Tim Goodman of the San Francisco Chronicle
offers a carrot of faint hope to the nation's four million broken-hearted Arrested Development
fans. Two carrots, actually.
Q: Can anything be done to save the show?
A: Yeah, find some Nielsen friends and start watching when the show returns to finish its run Dec. 5.
Other than that, not much. But listen, there are people inside Fox who adamantly believe (perhaps foolishly) that a miracle could happen. And here's the scenario for that: No freshman series is a bona fide hit, and shows like "Stacked" are tanking. Come May, when Entertainment President Peter Ligouri assembles his executives and puts the pieces together for next season's schedule, he just may look down the bench at "Arrested Development" and decide to keep it as a gem that can be shifted to a better night (DVD sales and Emmy lustre helping to offset the dire ratings).
Q: What are the chances someone else will pick up the series and save it?
A: Not good. "Arrested Development" would be a lovely addition to HBO, but the pay cable channel has said it will take no one's "sloppy seconds." Given the poor ratings and expensive per-episode price tag, no network or basic cable channel is likely to make a play for it. However, there is an intriguing rumor of a suitor: Showtime.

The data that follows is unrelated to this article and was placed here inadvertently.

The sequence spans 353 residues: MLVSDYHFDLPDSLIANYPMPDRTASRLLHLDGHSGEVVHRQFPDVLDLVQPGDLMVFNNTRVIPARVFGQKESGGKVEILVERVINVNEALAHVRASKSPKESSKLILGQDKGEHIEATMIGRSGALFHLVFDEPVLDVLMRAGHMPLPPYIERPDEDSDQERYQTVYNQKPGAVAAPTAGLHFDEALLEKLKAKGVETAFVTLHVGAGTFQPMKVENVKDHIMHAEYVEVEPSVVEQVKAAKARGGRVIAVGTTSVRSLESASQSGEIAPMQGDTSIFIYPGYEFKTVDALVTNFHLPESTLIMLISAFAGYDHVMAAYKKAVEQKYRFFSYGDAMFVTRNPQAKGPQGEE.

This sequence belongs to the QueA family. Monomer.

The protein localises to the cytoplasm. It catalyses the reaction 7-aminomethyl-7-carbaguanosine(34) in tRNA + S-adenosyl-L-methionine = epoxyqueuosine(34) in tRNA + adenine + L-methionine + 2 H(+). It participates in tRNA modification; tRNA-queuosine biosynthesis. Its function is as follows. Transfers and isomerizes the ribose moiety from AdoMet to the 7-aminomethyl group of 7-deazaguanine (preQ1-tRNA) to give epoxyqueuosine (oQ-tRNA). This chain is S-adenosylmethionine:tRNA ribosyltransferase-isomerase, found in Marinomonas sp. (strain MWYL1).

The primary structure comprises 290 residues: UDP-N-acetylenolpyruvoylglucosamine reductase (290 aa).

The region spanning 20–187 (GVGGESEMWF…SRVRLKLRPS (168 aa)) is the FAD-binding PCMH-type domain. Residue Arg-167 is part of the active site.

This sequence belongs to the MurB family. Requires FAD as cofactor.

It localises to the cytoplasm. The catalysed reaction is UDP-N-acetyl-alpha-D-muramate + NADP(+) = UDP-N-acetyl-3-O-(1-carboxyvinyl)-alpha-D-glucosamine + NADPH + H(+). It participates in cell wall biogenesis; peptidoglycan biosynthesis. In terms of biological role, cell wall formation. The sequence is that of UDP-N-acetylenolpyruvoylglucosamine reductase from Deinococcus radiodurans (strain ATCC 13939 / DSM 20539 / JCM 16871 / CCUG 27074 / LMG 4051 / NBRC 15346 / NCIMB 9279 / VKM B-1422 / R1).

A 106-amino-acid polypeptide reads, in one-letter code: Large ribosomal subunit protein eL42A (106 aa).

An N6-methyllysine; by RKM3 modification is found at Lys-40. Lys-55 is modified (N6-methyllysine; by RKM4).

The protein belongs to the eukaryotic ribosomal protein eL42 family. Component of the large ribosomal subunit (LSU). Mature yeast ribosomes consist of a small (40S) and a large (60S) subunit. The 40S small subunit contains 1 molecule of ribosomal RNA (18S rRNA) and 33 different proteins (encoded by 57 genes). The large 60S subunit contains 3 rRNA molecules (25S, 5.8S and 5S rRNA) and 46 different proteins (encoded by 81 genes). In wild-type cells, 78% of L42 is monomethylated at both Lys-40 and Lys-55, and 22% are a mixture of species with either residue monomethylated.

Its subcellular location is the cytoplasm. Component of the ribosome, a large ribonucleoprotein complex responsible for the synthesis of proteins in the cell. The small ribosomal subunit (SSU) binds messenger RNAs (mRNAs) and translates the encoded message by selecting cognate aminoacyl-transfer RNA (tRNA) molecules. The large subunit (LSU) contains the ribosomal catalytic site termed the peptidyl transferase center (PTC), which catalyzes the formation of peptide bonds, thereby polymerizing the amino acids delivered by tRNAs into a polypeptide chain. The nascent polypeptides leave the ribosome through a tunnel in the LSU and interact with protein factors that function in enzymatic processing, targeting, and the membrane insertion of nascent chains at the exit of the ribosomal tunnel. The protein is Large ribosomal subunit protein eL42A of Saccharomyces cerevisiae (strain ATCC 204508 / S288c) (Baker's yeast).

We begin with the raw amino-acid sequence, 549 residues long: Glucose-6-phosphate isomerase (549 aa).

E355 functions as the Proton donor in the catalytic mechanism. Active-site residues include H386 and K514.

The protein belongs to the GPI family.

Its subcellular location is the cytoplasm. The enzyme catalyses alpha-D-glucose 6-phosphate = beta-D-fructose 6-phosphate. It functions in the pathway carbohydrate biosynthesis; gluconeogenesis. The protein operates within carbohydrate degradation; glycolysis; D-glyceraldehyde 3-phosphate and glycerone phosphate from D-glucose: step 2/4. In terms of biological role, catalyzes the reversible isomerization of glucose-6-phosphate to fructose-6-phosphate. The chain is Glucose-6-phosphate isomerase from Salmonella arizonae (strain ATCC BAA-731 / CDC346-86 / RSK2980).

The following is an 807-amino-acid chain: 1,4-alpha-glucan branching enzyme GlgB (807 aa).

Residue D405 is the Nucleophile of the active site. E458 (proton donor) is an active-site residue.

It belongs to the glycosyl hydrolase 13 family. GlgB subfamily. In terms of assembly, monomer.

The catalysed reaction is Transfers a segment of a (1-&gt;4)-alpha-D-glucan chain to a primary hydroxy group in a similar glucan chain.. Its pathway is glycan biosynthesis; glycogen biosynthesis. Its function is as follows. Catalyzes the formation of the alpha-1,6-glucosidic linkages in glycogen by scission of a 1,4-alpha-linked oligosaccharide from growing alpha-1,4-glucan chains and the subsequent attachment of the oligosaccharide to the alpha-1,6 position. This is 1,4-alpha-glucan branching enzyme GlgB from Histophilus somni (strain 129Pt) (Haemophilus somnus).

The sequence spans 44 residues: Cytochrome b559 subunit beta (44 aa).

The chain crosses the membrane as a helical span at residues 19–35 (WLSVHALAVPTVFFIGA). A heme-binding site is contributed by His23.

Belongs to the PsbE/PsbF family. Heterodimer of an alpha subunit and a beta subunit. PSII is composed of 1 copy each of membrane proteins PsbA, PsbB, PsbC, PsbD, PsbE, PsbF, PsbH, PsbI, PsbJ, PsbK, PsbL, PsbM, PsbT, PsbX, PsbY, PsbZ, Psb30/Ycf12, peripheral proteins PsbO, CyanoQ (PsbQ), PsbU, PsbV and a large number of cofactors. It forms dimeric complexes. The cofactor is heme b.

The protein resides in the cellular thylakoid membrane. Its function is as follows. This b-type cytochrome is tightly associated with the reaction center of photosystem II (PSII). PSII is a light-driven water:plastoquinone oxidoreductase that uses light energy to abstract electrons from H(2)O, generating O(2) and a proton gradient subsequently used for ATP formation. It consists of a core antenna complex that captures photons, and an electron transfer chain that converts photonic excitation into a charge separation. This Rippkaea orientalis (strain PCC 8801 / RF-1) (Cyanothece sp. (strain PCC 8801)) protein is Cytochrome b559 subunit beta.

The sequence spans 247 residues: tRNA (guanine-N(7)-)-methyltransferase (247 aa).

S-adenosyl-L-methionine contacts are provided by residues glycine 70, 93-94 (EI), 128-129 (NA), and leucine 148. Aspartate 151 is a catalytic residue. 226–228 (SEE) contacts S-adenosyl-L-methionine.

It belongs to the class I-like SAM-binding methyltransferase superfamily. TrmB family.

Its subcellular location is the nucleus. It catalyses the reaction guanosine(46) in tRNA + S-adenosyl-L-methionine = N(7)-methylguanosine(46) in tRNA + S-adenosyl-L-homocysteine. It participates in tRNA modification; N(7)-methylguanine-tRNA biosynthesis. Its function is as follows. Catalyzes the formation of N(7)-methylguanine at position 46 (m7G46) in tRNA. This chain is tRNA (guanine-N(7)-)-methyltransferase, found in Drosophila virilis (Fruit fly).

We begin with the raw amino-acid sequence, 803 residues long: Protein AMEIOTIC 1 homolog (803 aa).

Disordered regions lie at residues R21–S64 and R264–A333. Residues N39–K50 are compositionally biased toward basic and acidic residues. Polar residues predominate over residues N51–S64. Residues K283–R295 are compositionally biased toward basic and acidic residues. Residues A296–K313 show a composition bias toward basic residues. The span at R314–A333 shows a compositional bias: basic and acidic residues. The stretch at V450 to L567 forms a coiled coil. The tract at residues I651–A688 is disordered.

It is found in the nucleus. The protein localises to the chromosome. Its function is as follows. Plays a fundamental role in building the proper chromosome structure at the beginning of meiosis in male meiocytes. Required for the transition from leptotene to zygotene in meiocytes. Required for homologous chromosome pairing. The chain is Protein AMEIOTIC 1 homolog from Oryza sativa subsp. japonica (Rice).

This idea actually makes sense. Showtime has been making great strides in its programming department, but the audience is still lacking. A name series that might prompt die-hard fans (are there any other kind left for "AD"?) to subscribe would be an enticing option. The idea is that "AD" might pair well with "Weeds." And no matter how you get it -- by developing it yourself or snatching it fully built off the discard pile -- a great series is a great series, period.
I said it was faint hope. But it's still hope.
are still on sale for $32 total at Amazon. DVD sales brought back Family Guy
-- so if you've been on the fence about buying the seasons or if you've never watched the show, today is your day to do your part to save television's finest half-hour program.
Consider it a belated birthday present for me. (In fairness, you didn't get me anything.) Trust me, you'll be glad you did.